Seeing Bertrand Lavier’s “Medley” at the top floor Espace Louis Vuitton Tokyo gallery in the early evening, with the twilight glowing through the tinted windows, feels very special. The filtered ambient light fights a losing battle against a brilliant blue and mauve glow from the neon tubes of the piece “Empress of India II” that, as the outside light fades, suffuses the whole space with the color of lavender. On an adjoining wall is the 2014 work “Paysages Aixois” (“Countryside of the Aix-en-Provence”), a tourist road sign that has been painted over with the thick, oversize “Van Gogh” brushstrokes that Lavier has used on a variety of everyday objects and surfaces since the 1980s.
The hybrid painting/object features Mont Sainte-Victoire, an iconic motif in the history of modern painting thanks to Paul Cezanne, and the words “Paysages Aixois.” In its normal context the sign would take up a few seconds of your attention at most, as you speed past it on the autoroute (highway). With its irregular hand-painted letters and coating of impasto brush work, Lavier wants us to take more time to ponder this banal civic artifact and consider what happens when an object becomes a painting, or a painting becomes an object. On top of that, the contrast between Vincent Van Gogh’s ecstatic self-expression and the painting-by-numbers design language of the French sign is a particularly wry example of the artist’s trademark practices of appropriation and surreal juxtaposition.
On the other hand, it’s just a repainted road sign. The centerpiece of this small (“bijou” might be the most appropriate word) exhibition is “La Bocca sur Zanker” (2005), a commercially produced version of Salvador Dali’s “Mae West Lips Sofa” set atop a household freezer. That’s it, literally; but beyond that there are conceptual contrasts of hot and cold, curvy and rigid, flamboyant and utilitarian. Not to mention a whole lot of tongue-in-cheekiness. Lavier seems to relish messing with our cognitive dissonance. As the self-taught artist, who originally studied horticulture, put it in a 2016 interview, “Art is a matter of paradoxes on nearly every level.”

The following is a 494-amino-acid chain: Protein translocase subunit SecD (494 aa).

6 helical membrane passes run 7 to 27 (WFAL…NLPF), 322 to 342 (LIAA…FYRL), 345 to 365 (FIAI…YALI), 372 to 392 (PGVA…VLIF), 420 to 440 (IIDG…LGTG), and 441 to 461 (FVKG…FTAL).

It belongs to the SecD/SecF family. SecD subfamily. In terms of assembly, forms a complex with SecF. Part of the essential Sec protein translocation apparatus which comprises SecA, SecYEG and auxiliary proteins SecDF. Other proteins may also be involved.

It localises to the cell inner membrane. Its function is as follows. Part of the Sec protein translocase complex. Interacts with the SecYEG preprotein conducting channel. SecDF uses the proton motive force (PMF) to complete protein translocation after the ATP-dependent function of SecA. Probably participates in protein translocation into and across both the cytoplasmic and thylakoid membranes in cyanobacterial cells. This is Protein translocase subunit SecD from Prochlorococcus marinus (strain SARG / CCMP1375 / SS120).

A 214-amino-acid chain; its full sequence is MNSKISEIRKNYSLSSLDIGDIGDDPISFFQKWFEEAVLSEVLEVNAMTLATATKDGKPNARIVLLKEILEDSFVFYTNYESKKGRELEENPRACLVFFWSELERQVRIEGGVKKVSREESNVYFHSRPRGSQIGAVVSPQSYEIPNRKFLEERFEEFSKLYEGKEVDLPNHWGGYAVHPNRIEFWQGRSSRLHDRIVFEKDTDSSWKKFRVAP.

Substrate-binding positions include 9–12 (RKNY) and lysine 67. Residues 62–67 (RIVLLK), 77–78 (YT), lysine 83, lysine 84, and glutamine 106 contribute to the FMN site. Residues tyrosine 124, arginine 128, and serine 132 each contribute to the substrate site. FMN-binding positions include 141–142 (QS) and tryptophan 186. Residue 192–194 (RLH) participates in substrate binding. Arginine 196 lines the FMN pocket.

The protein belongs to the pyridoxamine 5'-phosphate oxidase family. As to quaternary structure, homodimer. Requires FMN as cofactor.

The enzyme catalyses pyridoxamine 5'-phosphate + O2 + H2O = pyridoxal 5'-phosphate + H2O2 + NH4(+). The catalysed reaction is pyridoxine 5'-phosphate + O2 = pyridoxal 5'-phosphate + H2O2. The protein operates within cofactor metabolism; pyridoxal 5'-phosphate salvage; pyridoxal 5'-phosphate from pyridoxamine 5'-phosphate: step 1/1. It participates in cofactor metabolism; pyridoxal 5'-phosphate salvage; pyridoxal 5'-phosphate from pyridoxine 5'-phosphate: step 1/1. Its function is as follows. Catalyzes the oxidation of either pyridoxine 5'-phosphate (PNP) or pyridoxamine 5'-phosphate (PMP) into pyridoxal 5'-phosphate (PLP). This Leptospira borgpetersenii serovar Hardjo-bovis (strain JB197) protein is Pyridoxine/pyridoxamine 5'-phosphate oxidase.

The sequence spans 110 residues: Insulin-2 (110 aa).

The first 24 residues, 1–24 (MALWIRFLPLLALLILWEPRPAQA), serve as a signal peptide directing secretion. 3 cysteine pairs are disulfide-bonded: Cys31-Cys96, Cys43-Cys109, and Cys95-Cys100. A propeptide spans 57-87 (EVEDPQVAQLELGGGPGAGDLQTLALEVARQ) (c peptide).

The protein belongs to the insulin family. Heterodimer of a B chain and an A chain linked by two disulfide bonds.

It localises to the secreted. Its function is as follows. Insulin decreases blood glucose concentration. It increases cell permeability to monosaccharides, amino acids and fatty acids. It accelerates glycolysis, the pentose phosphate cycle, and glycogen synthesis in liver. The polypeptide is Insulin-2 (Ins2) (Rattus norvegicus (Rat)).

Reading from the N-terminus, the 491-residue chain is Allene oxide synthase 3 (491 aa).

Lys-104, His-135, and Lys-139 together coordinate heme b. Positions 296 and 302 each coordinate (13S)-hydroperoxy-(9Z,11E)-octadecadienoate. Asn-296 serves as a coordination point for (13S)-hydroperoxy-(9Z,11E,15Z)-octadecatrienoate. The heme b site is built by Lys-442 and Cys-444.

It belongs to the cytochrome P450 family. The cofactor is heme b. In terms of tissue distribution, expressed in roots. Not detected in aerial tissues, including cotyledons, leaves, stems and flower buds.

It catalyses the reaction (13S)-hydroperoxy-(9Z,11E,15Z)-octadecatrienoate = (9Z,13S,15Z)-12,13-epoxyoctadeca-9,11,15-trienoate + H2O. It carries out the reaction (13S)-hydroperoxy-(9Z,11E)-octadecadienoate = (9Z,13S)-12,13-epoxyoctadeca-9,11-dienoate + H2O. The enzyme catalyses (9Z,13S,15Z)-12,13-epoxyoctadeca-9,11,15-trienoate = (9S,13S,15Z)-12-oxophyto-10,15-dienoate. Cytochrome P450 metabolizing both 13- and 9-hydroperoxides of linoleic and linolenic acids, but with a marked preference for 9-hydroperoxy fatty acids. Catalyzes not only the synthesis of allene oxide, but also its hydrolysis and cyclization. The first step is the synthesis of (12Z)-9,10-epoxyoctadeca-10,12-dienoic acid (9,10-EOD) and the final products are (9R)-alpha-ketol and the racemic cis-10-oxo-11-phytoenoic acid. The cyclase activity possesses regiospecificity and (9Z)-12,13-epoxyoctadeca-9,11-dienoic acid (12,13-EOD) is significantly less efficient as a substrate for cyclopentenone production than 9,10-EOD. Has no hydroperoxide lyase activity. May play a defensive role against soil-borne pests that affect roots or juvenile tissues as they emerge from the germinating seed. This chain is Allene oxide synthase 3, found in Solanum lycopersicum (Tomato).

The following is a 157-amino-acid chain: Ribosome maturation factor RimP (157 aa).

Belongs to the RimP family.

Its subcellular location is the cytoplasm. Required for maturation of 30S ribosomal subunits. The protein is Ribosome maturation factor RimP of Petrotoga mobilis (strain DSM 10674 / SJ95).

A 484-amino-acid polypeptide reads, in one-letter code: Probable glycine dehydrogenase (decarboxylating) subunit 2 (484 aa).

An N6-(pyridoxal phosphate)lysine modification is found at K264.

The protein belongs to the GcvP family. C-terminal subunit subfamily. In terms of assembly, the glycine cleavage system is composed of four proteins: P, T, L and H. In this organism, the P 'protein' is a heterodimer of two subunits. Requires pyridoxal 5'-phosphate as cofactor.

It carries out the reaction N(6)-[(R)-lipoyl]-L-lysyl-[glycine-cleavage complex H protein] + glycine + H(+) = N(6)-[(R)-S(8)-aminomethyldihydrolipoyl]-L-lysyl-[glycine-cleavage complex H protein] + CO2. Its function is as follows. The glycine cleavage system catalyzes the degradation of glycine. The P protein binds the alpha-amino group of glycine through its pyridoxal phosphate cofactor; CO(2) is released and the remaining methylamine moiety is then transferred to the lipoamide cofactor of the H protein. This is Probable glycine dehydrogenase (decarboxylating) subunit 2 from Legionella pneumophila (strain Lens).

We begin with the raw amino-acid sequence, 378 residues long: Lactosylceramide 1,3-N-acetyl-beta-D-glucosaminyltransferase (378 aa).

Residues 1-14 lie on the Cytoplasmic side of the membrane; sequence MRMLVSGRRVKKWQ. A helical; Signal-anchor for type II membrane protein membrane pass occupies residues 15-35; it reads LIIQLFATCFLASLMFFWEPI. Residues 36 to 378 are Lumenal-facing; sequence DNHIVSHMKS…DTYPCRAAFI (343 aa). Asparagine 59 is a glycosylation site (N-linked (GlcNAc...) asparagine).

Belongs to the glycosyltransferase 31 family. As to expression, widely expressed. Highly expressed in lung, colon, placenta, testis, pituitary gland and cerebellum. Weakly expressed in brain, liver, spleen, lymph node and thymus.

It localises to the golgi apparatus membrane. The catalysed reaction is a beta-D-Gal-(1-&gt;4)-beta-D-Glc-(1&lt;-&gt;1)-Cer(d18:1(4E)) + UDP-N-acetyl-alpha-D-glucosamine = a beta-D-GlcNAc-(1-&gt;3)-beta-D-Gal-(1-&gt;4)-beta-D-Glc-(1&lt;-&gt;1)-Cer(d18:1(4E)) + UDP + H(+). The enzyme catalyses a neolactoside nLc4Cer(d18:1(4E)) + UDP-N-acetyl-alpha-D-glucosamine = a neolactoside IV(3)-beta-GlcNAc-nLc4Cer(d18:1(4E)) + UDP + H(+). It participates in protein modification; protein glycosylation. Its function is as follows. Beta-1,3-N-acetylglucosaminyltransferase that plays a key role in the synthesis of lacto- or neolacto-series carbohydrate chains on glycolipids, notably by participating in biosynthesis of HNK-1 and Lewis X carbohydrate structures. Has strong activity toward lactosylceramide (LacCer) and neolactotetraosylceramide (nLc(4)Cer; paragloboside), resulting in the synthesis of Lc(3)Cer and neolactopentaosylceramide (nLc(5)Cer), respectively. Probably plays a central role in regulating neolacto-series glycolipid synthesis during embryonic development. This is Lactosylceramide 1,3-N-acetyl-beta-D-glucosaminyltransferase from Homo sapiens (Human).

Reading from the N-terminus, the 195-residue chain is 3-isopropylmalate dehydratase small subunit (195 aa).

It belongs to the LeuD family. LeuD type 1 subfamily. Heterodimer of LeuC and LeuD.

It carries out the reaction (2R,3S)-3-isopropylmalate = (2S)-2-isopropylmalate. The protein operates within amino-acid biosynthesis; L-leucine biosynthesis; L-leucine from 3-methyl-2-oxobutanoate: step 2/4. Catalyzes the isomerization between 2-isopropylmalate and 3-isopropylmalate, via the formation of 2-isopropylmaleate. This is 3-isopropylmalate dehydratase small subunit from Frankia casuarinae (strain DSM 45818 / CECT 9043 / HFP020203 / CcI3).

This goes for the exhibition as a whole. Its location on the top floor of the Omotesando Louis Vuitton store — designed by architect Jun Aoki to resemble a stack of luxury steamer trunks — makes Lavier’s discussion of what can be considered art, through the medium of ordinary found objects, seem painfully disingenuous.
In a video interview playing in the entrance to the space, Lavier does a fantastic job of sounding like the worst kind of self-promoting windbag artist you can imagine. He explains how his oeuvre is great by referencing himself, and mentions that his current work is even better than his earlier art. About halfway through he talks about how critics of the French left were outraged that he loved driving Ferraris and smoking cigars. For good measure he pulls one out of his pocket and says “I’m going to smoke this.” His interviewer replies unctuously, “Of course, this is a place of creativity and freedom!,” which sounds even more cringe-worthy in the original French.
The paradox of this show is that it is — when you cut through all the talk — self-serving, elitist window dressing for a conglomerate that has done more than its fair share of promoting banality over discernment. But it is also fun, clever and very beautifully set out. This comes out of another paradox, which is that Lavier’s elegant art, to which he is wholly committed for its own sake, comes out of, and builds upon Marcel Duchamp’s disgust with the conventions and limitations of the bourgeois art world.
“Bertrand Lavier: Medley” at Espace Louis Vuitton Tokyo runs until Sept. 24; free entry. For more information, visit www.espacelouisvuittontokyo.com/en.
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